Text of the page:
Not to be outdone by Caucasian neighbour, Georgia, Armenia has today agreed on the Deep and Comprehensive Free Trade Agreement with the European Union, two days after Georgia concluded their agreement. Like its neighbour Georgia, the EU is Armenia’s biggest trading partner and the DCFTA aims to strengthen economic integration between the Caucasus and the EU. The conclusion of the agreement is an integral step in the signing of the Association Agreement with the EU, which is tipped to take place at the Eastern Partnership Summit in Vilnius in November. However, the conclusion of the agreement comes alongside protests against the government in Yerevan. How does it all fit together? Let’s take a look…
— Ani Wandaryan (@GoldenTent) July 18, 2013
The DCFTA is a key stepping stone for the Neighbourhood countries in deepening integration and cooperation with the European Union. As the EU elucidates:
“The DCFTA will strengthen Armenia’s economic integration with the EU by providing better market access for European and Armenian goods and services to each other’s markets. It will offer Armenia a framework for modernising its trade relations and for economic development on the basis of far reaching harmonisation of laws and regulations in various trade-related sectors. These reforms will create the conditions for Armenia to bring key sectors of its economy in line with EU standards. The improved trade opportunities brought about by the DCFTA are expected to bring economic benefits to both the EU and Armenia.”
The importance of the agreement was underscored by EU Trade Commissioner Karel De Gucht, who said:
“Today’s conclusion of negotiations on a Deep and Comprehensive Free Trade Area between the EU and Armenia paves the way for Armenia to enjoy much improved access to the EU market in more than trade in goods, which will help the country strengthen its exports, increase investment and sustain growth. In the end, it will contribute to the overall stability and prosperity of the region, and contribute to citizen’s well-being. I congratulate and thank the negotiators on both sides for their successful work. I look forward to a political confirmation of this week’s achievement at the Vilnius Summit in November this year. We will need to actively prepare for implementation.”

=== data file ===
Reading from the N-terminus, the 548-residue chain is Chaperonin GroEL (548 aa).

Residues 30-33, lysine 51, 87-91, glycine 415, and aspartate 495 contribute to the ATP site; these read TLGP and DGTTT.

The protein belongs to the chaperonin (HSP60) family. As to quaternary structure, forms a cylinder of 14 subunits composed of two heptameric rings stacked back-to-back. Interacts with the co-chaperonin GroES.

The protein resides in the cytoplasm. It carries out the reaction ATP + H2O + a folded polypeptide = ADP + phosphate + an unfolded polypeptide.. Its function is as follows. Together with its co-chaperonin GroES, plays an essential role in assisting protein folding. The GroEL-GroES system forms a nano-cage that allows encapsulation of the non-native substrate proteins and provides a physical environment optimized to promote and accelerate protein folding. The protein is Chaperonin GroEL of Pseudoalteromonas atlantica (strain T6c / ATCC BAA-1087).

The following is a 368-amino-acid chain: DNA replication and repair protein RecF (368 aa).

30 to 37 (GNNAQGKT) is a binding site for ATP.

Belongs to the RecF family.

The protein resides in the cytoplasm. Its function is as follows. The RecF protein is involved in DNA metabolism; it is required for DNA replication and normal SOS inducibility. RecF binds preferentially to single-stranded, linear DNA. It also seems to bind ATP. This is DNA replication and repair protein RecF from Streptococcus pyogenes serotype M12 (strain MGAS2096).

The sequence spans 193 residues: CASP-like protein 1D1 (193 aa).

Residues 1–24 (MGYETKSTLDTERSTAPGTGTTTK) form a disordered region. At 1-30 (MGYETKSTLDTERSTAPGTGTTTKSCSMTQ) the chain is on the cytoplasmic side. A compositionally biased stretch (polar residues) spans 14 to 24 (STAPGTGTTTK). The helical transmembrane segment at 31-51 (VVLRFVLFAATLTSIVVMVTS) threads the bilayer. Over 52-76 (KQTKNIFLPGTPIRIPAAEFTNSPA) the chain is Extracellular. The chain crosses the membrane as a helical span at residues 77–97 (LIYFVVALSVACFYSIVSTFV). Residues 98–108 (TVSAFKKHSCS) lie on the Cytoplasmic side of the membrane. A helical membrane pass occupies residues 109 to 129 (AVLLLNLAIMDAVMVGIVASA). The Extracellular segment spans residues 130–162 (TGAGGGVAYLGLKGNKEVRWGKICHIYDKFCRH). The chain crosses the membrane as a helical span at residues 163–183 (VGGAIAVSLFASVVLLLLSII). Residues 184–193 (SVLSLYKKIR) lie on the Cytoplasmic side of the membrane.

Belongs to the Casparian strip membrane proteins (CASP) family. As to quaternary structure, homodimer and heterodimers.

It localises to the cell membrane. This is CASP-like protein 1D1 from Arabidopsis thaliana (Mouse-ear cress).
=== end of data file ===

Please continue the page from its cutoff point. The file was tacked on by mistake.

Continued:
In spite of this success in EU-Armenian trade relations, Armenia is also facing domestic protest after the government’s decision to increase prices for public transport, which has been allayed to the increased cost of Russian natural gas. Commuters using mini-buses and buses saw fares increase by over 30 percent, from 100 to 150 drams (25 to 40 cents), while the fare for trollies doubled in price, from 50 to 100 drams.
The decision has been met with outrage from the public. The price hike went into effect on 20 July, and was met by scores of protestors around Yerevan, chanting “We are the masters of our country!” The protesters broke through a police cordon and approached the Mayor’s office. Riot police clashed with youth activists, detaining several of them on Tuesday.
Public discord remains, as Samson Martirosyan of the Armenian Weekly explains:
“The public is unwilling to accept any increase in prices due to the staggeringly low minimum monthly wage for one person (35,000 drams, or approximately $85), coupled with high levels of unemployment, and other economic concerns.”
“Second, there is a lack of any apparent justification for the decision. The main reason is said to be the rise in natural gas prices (natural gas is used as fuel for public transportation in Armenia), and the expenses attributed to the technical maintenance of vehicles and the new assessed cost per passenger, published by the Yerevan Mayor’s Office.”
However, the surge of activity that the protests has brought has some positive and beneficial by-products–as Martirosyan enumerates:
“The protests have drawn mostly young people—students, NGO activists, civil society groups, etc.—who tend to be more determined and, in a positive sense, more aggressive and demanding. There is also an accompanying sense of community. This has come about through social media websites like Facebook and Twitter. In a very short period of time, several groups and events have been created as tools to bring people together and maximize organizing as a community.”
In addition, Martirosyan mentions the level of commitment of the activists, and that the protests have shed light upon other concerns about the public transport system in Yerevan, as well as consistent and positive coverage of the protests by Armenian media.